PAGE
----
Tuesday is for Spiritual Challenge
I love my country. Flaws and all, I love it. I think, on balance, it has been a force for good in the world, even with all of its missteps and corruptions. But it is dangerous to live here. Dangerous to the soul. Our affluence, our comforts, and the long favor of the church in our history clouds our perspective. It causes us to think that what has been, is normal when in fact the experience of Christians for two-thousand years has been much more precarious. Persecution was their past and it is likely our future. (Image is of the famous Shackleton expedition to Anarctica — one of the greatest stories of human endurance known to man.)
Today I was rereading a book on endurance and ran across the three paragraphs below. They highlight one of the principle dangerous to our soul—the idea that we deserve a trouble-free, pain-free life.
“There is mind-set in the prosperous West that we deserve pain-free, trouble-free existence. When life deals us the opposite, we have a right not only to blame somebody or some system and to feel sorry for ourselves, but also to devote most of our time to coping, so that we have no time or energy left over for serving others.
The mind-set gives a trajectory to life that is almost universal–namely, away from stress and toward comfort and safety and relief. Then within that very natural trajectory some people begin to think of ministry and find ways of serving God inside the boundaries set by the aims of self-protection. Then churches grow up in this mind-set, and it never occurs to anyone in such a community of believers that choosing discomfort, stress, and danger might be the right thing–even the normal, biblical thing—to do.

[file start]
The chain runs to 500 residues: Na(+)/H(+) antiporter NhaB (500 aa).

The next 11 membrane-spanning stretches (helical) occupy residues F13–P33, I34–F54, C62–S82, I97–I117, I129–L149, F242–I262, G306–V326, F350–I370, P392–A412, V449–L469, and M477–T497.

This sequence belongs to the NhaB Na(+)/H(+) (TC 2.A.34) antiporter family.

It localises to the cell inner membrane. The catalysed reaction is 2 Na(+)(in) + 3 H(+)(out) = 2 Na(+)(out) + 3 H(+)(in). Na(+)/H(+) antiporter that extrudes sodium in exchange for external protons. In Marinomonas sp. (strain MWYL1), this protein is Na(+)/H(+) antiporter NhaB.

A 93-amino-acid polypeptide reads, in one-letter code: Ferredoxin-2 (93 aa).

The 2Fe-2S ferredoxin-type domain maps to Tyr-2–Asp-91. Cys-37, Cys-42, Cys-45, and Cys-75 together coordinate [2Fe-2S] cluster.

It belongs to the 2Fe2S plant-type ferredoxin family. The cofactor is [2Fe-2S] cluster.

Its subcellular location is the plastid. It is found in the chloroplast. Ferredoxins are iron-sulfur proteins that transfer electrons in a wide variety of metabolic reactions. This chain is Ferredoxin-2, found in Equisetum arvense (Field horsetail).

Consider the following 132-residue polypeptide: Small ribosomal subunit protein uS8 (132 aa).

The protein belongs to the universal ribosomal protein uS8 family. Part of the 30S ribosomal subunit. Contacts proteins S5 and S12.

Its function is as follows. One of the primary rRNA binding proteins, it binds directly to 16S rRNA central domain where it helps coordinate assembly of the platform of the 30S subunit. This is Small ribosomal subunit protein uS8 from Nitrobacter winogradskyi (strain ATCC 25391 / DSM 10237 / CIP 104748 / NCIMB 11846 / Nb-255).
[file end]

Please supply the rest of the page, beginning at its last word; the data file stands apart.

I have found myself in conversation with Christians for whom it is simply a given that you do not put yourself or your family at risk. The commitment to safety and comfort is an unquestioned absolute. The demands of being a Christian in the twenty-first century will probably prove to be a rude awakening for such folks. Since we have not embraced the Calvary road voluntarily, God may simply catapult us onto it as he did the home-loving saints in Acts 11:19: “Those who were scattered because of the persecution that arose over Stephen traveled as far as Phonenicia and Cyprus and Antioch, speaking the word.'”
—John Piper, The Roots of Endurance:
Invincible Perseverance in the Lives of John Newton,
Charles Simeon, and William Wilberforce, p. 18
I highly recommend the book by John Piper and its three short biographical accounts of the how the grace of God is enough. For my own book along similar lines see this link.
May God help us to live for more than our comfort, security and convenience. If we must endure hardship and suffering, let it be for the cause of the Savior and the love of our neighbors.